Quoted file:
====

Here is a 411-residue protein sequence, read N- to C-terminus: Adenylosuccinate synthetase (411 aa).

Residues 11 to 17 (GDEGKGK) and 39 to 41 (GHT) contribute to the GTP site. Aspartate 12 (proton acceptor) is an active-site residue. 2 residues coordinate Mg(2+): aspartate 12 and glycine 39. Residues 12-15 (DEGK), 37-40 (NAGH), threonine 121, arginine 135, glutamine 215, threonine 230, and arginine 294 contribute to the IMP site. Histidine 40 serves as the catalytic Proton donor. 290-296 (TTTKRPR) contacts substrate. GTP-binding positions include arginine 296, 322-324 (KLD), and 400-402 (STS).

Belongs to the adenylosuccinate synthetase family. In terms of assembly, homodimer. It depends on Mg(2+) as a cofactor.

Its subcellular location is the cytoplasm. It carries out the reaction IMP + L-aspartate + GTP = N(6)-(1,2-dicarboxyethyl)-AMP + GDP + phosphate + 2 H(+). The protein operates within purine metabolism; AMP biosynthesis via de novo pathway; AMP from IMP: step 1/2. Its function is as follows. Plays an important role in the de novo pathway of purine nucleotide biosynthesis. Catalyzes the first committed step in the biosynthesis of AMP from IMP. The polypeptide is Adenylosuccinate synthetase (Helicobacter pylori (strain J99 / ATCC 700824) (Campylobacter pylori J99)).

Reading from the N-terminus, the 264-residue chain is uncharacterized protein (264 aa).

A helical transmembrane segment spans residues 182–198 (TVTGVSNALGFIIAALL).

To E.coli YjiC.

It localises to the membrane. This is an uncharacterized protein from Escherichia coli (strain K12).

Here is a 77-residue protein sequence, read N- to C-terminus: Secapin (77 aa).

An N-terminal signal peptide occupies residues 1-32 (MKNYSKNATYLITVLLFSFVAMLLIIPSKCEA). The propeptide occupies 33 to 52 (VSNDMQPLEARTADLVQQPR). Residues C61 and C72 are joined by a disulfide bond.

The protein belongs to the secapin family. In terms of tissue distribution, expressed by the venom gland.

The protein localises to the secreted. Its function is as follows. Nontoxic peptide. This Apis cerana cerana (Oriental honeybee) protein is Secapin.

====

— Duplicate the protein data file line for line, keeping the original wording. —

Here is a 411-residue protein sequence, read N- to C-terminus: Adenylosuccinate synthetase (411 aa).

Residues 11 to 17 (GDEGKGK) and 39 to 41 (GHT) contribute to the GTP site. Aspartate 12 (proton acceptor) is an active-site residue. 2 residues coordinate Mg(2+): aspartate 12 and glycine 39. Residues 12-15 (DEGK), 37-40 (NAGH), threonine 121, arginine 135, glutamine 215, threonine 230, and arginine 294 contribute to the IMP site. Histidine 40 serves as the catalytic Proton donor. 290-296 (TTTKRPR) contacts substrate. GTP-binding positions include arginine 296, 322-324 (KLD), and 400-402 (STS).

Belongs to the adenylosuccinate synthetase family. In terms of assembly, homodimer. It depends on Mg(2+) as a cofactor.

Its subcellular location is the cytoplasm. It carries out the reaction IMP + L-aspartate + GTP = N(6)-(1,2-dicarboxyethyl)-AMP + GDP + phosphate + 2 H(+). The protein operates within purine metabolism; AMP biosynthesis via de novo pathway; AMP from IMP: step 1/2. Its function is as follows. Plays an important role in the de novo pathway of purine nucleotide biosynthesis. Catalyzes the first committed step in the biosynthesis of AMP from IMP. The polypeptide is Adenylosuccinate synthetase (Helicobacter pylori (strain J99 / ATCC 700824) (Campylobacter pylori J99)).

Reading from the N-terminus, the 264-residue chain is uncharacterized protein (264 aa).

A helical transmembrane segment spans residues 182–198 (TVTGVSNALGFIIAALL).

To E.coli YjiC.

It localises to the membrane. This is an uncharacterized protein from Escherichia coli (strain K12).

Here is a 77-residue protein sequence, read N- to C-terminus: Secapin (77 aa).

An N-terminal signal peptide occupies residues 1-32 (MKNYSKNATYLITVLLFSFVAMLLIIPSKCEA). The propeptide occupies 33 to 52 (VSNDMQPLEARTADLVQQPR). Residues C61 and C72 are joined by a disulfide bond.

The protein belongs to the secapin family. In terms of tissue distribution, expressed by the venom gland.

The protein localises to the secreted. Its function is as follows. Nontoxic peptide. This Apis cerana cerana (Oriental honeybee) protein is Secapin.